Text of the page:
From Indianapolis, Indiana
Wide receivers will hit the field today at Lucas Oil Stadium to run the 40-yard dash and go through other drills as part of the NFL Combine.
The Chiefs will be paying close attention; they need some young receiver help in the 2010 NFL Draft.
“It’s a good group,” head coach Todd Haley said on Saturday. “We can find something there.”
What’s noteworthy about the group of 44 wide receivers in town for the four-day Combine is the presence of so many pass catchers out of the Big 12 Conference. At every level of prospective talent among the receivers there are familiar names to college football fans in the Midwest.
The best receiver in the draft is thought to be Dez Bryant, a product of Oklahoma State who did not play in the 2009 season for the Cowboys because of an NCAA suspension. Bryant will be a first-round selection.
At the next level, considered anywhere from second to fourth-round talents are Dezmon Briscoe out of Kansas and Jordan Shipley from Texas.
Just behind them – but only because of a recent injury – is Missouri’s Danarrio Alexander. He’ll likely go in the fourth to sixth rounds. Same with Baylor’s David Gettis.
And then there’s Missouri’s Jared Perry, KU’s Kerry Meier and K-State’s Brandon Banks, who are considered draftable players, likely in the sixth or seventh round. Even if they are not selected, all three will get the chance to make an NFL team as undrafted free agents.
All are here for the Combine and most will take the field at Lucas Oil Stadium on Sunday.
“They are some of the best wide receivers,” said Meier. “If Dez Bryant and these other guys are the top guys in the draft, you can see yourself with similar play and similar qualities. It makes you believe you are made to play at this level.
“You can definitely feel that. Hopefully I can come out tomorrow and just cut loose and have fun.”
Projected 1st-round selection: Dez Bryant, Oklahoma State, 6-2, 220 pounds.
Bryant played 28 college games and scored 29 touchdowns. Those are numbers that will catch the attention of any NFL coach or scout.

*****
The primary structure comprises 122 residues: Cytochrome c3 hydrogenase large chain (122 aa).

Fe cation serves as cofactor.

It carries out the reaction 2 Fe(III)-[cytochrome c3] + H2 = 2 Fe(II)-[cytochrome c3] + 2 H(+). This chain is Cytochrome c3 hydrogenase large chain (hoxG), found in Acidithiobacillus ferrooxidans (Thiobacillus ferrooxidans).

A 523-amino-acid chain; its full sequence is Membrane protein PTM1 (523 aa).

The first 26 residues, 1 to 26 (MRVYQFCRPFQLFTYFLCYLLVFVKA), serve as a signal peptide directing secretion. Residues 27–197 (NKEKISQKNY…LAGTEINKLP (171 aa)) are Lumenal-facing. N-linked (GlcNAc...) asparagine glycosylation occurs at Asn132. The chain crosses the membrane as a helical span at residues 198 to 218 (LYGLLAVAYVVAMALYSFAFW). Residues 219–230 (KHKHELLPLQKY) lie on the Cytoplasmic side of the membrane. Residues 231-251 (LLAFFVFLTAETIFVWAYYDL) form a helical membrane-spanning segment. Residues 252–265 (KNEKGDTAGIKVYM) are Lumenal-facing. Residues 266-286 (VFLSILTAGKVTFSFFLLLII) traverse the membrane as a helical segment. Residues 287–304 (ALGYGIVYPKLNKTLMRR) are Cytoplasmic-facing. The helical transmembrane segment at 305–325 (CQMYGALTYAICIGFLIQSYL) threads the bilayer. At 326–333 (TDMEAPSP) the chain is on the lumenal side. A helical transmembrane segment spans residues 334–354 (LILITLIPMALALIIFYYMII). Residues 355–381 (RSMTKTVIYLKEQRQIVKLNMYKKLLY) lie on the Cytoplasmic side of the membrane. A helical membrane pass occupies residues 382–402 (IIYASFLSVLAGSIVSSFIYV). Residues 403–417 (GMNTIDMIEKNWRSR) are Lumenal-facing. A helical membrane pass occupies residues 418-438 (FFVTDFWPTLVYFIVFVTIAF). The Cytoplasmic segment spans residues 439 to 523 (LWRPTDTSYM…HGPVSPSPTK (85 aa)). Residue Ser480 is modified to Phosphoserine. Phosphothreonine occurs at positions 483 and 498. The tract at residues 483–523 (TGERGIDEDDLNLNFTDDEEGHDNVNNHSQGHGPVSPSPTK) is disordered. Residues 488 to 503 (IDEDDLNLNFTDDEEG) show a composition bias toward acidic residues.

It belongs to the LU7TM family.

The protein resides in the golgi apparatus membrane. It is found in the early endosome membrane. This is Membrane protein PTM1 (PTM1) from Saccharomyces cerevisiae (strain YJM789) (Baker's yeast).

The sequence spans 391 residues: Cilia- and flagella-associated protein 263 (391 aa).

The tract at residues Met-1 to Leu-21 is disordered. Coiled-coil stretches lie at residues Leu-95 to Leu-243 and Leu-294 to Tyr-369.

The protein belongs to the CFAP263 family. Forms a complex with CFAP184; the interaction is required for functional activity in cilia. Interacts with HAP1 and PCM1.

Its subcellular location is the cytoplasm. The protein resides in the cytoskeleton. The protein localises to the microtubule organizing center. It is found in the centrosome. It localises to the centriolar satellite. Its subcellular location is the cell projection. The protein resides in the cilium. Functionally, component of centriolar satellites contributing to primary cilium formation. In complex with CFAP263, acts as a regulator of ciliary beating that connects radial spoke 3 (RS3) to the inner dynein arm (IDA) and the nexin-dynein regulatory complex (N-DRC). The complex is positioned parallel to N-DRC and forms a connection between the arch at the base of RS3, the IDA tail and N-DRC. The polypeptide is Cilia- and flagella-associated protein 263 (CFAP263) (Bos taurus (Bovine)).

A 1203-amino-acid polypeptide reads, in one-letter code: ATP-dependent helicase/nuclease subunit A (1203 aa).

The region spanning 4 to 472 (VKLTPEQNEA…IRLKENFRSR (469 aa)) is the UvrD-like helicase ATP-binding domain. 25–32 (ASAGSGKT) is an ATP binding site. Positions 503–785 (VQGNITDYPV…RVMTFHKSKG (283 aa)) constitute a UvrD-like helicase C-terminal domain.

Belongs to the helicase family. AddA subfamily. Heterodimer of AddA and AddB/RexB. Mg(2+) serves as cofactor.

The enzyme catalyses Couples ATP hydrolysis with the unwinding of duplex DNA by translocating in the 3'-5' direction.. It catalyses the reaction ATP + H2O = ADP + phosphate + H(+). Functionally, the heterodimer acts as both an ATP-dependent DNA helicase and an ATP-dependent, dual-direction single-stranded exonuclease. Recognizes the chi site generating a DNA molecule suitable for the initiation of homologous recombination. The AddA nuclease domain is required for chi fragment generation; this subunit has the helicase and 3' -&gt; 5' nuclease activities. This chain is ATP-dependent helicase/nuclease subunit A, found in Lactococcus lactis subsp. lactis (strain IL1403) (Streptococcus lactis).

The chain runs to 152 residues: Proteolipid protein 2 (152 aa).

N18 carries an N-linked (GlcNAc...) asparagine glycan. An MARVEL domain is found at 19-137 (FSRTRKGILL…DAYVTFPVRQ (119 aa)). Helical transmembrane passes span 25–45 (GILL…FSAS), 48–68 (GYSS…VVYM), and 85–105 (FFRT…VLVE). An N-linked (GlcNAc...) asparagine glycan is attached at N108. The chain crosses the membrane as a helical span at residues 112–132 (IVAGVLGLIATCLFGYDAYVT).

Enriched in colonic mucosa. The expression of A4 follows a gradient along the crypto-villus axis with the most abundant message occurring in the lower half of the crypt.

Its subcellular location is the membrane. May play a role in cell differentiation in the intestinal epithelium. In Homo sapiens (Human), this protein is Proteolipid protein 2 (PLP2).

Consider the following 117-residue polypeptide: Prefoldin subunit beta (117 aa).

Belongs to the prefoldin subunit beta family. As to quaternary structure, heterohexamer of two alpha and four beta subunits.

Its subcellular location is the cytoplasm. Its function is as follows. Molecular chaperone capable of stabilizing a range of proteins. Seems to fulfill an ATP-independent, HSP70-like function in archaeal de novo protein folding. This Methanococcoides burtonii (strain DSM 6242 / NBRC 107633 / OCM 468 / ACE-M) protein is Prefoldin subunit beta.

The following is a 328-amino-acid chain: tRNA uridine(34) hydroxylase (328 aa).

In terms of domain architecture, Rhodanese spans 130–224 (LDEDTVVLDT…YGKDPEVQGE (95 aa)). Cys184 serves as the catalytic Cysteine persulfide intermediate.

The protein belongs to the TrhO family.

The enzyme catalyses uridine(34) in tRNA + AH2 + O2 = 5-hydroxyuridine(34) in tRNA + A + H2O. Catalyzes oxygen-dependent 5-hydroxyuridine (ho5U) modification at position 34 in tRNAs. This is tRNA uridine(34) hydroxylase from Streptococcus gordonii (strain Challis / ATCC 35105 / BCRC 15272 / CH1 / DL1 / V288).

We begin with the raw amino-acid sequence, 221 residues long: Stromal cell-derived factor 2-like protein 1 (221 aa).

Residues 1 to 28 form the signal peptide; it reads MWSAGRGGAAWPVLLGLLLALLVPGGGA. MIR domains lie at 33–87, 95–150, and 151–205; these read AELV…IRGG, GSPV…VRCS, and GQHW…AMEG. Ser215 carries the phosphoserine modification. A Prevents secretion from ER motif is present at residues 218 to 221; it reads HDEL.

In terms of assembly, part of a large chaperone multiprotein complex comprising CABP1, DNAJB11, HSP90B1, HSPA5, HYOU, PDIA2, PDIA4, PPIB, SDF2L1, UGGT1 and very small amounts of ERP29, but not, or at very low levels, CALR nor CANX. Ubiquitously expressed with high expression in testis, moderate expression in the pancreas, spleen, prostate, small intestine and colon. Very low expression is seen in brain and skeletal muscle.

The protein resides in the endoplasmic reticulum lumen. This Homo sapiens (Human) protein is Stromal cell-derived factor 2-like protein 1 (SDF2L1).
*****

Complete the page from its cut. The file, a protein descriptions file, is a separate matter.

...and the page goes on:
Big, strong and athletic with good speed, Bryant began the 2009 college football season as one of the top five prospective selections in the ‘10 NFL Draft. Then, problems came with the NCAA. Bryant lied to investigators for the association about his relationship with Deion Sanders.
That earned him a suspension for the last nine games of Oklahoma State’s season. And, it will generate a great many questions from NFL teams during the Combine.
“Whatever’s asked, I’m going to answer it,” Bryant said. “I just tell them I misled the NCAA about going out to Deion Sanders’ house. I apologized for it and I’m back on track and ready to go.”
There was no reason for Bryant to lie, because the visit to Sanders home in Dallas was not in itself any sort of NCAA violation. Not so with lying to the governing body of college athletics. That’s why they brought the hammer down on the Texas native.
“It was a bad mistake,” he said. “But I’m a great person. I enjoy the opportunity to make people smile. I’m good at making people smile. People that know me, they know it was a mistake.”
What wasn’t a mistake was his short but brilliant on-field career with the Cowboys. He finished with 117 catches for 2,425 yards and those 29 touchdowns. The math on that resume is impressive – an average of 20.7 yards per catch and a touchdowns for every four receptions. He also returned 19 punts for an average of 16.8 yards a return with a pair of TDs.
Bryant compares himself with Larry Fitzgerald because of his ability to go up and grab the football. That’s quite a statement, but most of the NFL seems to believe he has the tools to back that up.
“He’s really fun to watch,” said Briscoe, who was being called the Big 12’s other Dez around the Combine this weekend. “When a guy has that kind of talent, I don’t mind being the other Dez.”
But when the receivers work out on Sunday, Bryant will not be among them. He tweaked a hamstring while working out last week he said, so he will wait until March 10 at the Oklahoma State pro day in Stillwater to perform for scouts.
Projected 2nd-3rd round selection: Jordan Shipley, Texas, 5-11, 193 pounds.
Finally, Shipley is leaving Austin. He arrived in the summer of 2004 and spent six football seasons around the Longhorns program. It was 2006 before he actually got on the field, as he had to fight through knee and hamstring injuries that wiped out the 2004 and 2005 seasons for him.
That makes him 24 years old right now and he’ll celebrate his 25th birthday in December. That’s pretty old for a rookie, but Shipley doesn’t see it as a determent of any kind.